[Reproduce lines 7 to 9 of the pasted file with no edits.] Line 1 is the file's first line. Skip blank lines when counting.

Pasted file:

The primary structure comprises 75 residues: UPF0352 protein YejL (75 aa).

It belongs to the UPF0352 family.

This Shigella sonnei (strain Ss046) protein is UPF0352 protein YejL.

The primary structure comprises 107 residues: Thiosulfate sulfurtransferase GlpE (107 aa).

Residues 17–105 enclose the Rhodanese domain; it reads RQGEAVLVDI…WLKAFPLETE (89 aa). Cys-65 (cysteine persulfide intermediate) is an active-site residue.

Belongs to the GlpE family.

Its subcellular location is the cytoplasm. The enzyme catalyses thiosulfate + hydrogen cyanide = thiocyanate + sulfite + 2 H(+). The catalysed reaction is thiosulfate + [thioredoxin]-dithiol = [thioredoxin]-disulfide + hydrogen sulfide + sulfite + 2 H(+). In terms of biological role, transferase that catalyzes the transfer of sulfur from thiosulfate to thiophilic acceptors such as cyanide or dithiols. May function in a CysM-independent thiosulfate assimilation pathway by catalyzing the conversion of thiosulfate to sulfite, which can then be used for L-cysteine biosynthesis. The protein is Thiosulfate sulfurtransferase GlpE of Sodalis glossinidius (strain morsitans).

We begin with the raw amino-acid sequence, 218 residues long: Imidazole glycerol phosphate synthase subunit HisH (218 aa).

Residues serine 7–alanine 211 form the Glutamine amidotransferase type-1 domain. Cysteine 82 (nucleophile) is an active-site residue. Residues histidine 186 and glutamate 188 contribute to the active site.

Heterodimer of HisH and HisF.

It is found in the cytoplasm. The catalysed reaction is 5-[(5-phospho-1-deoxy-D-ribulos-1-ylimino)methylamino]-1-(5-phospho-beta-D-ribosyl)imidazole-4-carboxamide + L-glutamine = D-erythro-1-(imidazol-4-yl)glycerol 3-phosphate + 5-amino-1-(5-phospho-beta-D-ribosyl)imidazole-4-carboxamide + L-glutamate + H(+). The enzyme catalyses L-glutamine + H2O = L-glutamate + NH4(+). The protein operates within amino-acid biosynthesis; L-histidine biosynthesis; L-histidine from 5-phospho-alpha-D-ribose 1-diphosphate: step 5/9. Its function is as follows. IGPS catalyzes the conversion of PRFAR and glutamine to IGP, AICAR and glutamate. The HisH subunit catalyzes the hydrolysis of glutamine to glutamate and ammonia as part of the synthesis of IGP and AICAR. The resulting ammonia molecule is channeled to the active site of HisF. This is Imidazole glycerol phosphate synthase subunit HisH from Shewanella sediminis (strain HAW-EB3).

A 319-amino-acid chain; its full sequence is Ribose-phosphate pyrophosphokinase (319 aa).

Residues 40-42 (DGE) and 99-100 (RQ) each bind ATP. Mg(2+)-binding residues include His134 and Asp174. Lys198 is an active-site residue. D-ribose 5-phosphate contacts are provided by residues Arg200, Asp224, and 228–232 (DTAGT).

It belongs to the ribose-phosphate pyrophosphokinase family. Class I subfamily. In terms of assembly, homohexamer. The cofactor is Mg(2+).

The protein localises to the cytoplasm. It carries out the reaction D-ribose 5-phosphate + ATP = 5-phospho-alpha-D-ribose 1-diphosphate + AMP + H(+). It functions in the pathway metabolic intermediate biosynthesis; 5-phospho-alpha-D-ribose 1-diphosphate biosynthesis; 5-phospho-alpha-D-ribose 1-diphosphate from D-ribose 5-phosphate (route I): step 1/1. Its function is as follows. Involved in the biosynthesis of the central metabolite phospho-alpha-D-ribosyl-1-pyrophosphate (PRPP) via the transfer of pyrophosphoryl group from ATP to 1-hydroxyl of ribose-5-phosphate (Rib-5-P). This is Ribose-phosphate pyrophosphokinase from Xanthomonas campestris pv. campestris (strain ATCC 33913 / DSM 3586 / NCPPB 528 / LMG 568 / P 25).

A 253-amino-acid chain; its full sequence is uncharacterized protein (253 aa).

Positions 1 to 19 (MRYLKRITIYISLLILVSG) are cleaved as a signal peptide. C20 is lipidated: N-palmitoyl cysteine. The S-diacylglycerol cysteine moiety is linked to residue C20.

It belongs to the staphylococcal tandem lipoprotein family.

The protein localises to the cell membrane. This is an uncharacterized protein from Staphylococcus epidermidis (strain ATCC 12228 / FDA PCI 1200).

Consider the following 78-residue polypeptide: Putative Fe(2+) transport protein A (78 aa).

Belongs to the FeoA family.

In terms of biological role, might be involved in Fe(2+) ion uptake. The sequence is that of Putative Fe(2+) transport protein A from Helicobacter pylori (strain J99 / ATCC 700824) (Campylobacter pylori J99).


Its subcellular location is the cytoplasm. The enzyme catalyses thiosulfate + hydrogen cyanide = thiocyanate + sulfite + 2 H(+). The catalysed reaction is thiosulfate + [thioredoxin]-dithiol = [thioredoxin]-disulfide + hydrogen sulfide + sulfite + 2 H(+). In terms of biological role, transferase that catalyzes the transfer of sulfur from thiosulfate to thiophilic acceptors such as cyanide or dithiols. May function in a CysM-independent thiosulfate assimilation pathway by catalyzing the conversion of thiosulfate to sulfite, which can then be used for L-cysteine biosynthesis. The protein is Thiosulfate sulfurtransferase GlpE of Sodalis glossinidius (strain morsitans).

We begin with the raw amino-acid sequence, 218 residues long: Imidazole glycerol phosphate synthase subunit HisH (218 aa).

Residues serine 7–alanine 211 form the Glutamine amidotransferase type-1 domain. Cysteine 82 (nucleophile) is an active-site residue. Residues histidine 186 and glutamate 188 contribute to the active site.